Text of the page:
The need to better describe flow instability in Snake River reservoirs from daily load following at the dams (or other causes) in the summer low-flow season and possible relationships to disorientation by juvenile salmon outmigrants (fall Chinook) is well described, and the proposed work is well justified. The basis for the proposed work is primarily a response to a hypothesis by the ISAB (Report ISAB 2001-3) rather than subbasin plans or the Council’s Fish and Wildlife Program, although the proposal identifies links to the NOAA Biological Opinion. Relationships to several other projects are described in good detail, especially USGS studies of fish movements for the Corps and the Pacific Northwest National Laboratory’s hydraulics studies for BPA at Lower Granite and Little Goose reservoirs. The proposal could have been improved by mention of NMFS survival studies or the Comparative Survival Study that use PIT tags. The proposal identifies ongoing work that has the potential of data sharing. Sponsors were apparently unaware of Proposal 200733600, with which it is complementary. Objectives are clearly developed and sensible. The phased approach in Objective 4 is good, in case the study is unable to discern clear relationships in the first year. Whether it is realistic to operate one of the dam/reservoirs in an experimental fashion will depend on the strength of relationships seen in the initial research conducted with normal operating regimes. There is a high likelihood that this project will produce information of great significance in resolving primary uncertainties associated with the Council's Fish and Wildlife Program, NOAA Fisheries ESA processes, and state and tribal fisheries management programs, especially summer flow augmentation, summer spill, and survival of listed Snake River fall Chinook salmon. Although the proposal is fundable in its own right, the ISRP offers some comments that may aid the research. No response is required, but we believe the region would benefit by the proponents consideration of our comments While the proposal points out that NOAA Fisheries investigators (Smith et al. 2002) found a break point at 100 kcfs in the relationship between flow and survival of juvenile salmonids, it does not note that this flow coincides (approximately) with the hydraulic capacity of the lower Snake River hydropower projects, as pointed out by the ISAB. The frequency, magnitude and duration of fluctuations of flow were found by the ISAB to increase when base flows in the Snake River declined to below 100 kcfs and continued to increase the further the flow declined. The study will be most useful if both the “breakpoint” and the trend at lower flows are recognized. Because the base flow normally declines with time during the period of a summer study, the descriptions of fish behavior might possibly be interpreted as natural trends in behavior similarly associated with time (season). The study design might overcome this problem to some extent by simultaneous observations of fish behavior and hydraulic features in the reservoir. There is no mention of comparison of nighttime with daytime observations of fish behavior associated with load following operations. As base flows in the Snake River continue to decline through the summer, a point is reached where load following leads to virtual shut-down of the hydropower plants at night when electricity demand is lowest. A day-night comparison might provide contrasting flow scenarios, even though there would not be a true controlled experiment as suggested for subsequent years. The locations and number (2) of ADCP arrays may not be sufficient to relate to salmonid movements. If the ADCP will be used to validate an existing hydraulic model of the reservoir, the data may be enough for that purpose. But can the model predict velocities with sufficient accuracy and sufficiently small scale to be useful in the context of fish behavior (Objective 3)? Also in Objective 3, what are the models of fish movement that will be compared to hydraulic data? Is the study at risk of incorporating only conventional understanding in its hydraulic and fish models rather than seeking truly new insights? While the proposal states that reports of results will be available on BPA's website, there is no mention of what disposition will be made of the data and metadata. Will data and metadata be made available on StreamNet or some other regional data source? The ISRP reviewed two somewhat similar proposals, and these comments will be shared with each. It is apparent that neither group was aware of the proposal being developed by the other. While this proposal (200733600) and proposal 200736400 might appear to duplicate one another, the duplication is slight to negligible. Proposal 200733600 proposes work only in Little Goose Reservoir and puts primary emphasis upon radio tracking of juvenile fish to record their behavior in response to load following episodes, with secondary emphasis upon monitoring of hydraulic conditions associated with those episodes. The other proposal, 200733600, encompasses the reservoirs of all four lower Snake River projects, puts primary emphasis upon hydraulic conditions as affected by load following, and would depend upon information on fish behavior that would be available from ongoing projects. Both proposals are well prepared and submitted by well-qualified groups. Both studies have merit because information on hydraulic conditions in all four reservoirs is certain to be useful in extrapolating the implications for fish behavior observations beyond Little Goose Dam. We recommend that the BPA contracting officer arrange for the two proponents to agree among themselves as to whether there is any duplication of effort that could or should be avoided. Both groups would benefit from further thought given to the designation of the parameters that would serve as the basis for analysis. Proposal 200733600 is perhaps overly concerned about refining time intervals of turbine adjustment below hourly to include what are likely minor, fine-tuning adjustments not likely to have measurable effects on fish behavior. It is our feeling that since there are hourly coordination agreements in place among the hydropower operators, the hourly changes are likely to be those of most significance. Otherwise, particularly in the lower Snake River due to lack of storage capacity, operations of powerhouses in either upstream or downstream directions could lead to violation of reservoir levels established in the BiOp and elsewhere. Similarly the proponents of proposal 200736400, are advised to give further thought to the boundaries to be set in the analysis of load following episodes. Some sort of grouping would seem to be necessary in order to conduct a meaningful analysis of effects of magnitude, duration, and/or frequency of episodes on fish behavior, which in turn will probably differ according to those features of load following. Both studies should use the same groupings.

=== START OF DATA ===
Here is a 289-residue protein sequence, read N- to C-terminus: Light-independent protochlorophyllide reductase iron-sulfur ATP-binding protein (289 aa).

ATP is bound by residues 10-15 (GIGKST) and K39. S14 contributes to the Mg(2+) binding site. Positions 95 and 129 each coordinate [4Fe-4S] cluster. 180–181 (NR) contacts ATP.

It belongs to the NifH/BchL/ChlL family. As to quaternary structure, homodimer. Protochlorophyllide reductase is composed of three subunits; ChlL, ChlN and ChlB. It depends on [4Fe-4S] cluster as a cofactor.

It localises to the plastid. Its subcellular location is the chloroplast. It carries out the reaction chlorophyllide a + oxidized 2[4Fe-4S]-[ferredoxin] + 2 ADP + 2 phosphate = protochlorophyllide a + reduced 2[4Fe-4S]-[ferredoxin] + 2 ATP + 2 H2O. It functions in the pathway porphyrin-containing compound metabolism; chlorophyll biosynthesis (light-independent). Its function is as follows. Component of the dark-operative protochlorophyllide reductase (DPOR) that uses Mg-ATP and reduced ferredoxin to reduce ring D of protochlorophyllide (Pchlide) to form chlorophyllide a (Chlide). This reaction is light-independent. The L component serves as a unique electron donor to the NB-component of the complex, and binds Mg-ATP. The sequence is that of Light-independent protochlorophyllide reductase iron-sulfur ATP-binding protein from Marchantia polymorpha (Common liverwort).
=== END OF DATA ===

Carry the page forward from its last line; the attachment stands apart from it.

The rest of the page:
State/province recommendation: MS: Recommended Action
Review group: MSRT
Recommended budgets: FY07: (n/a) | FY08: (n/a) | FY09: (n/a)
Comment: This proposal should be evaluated with other load following studies.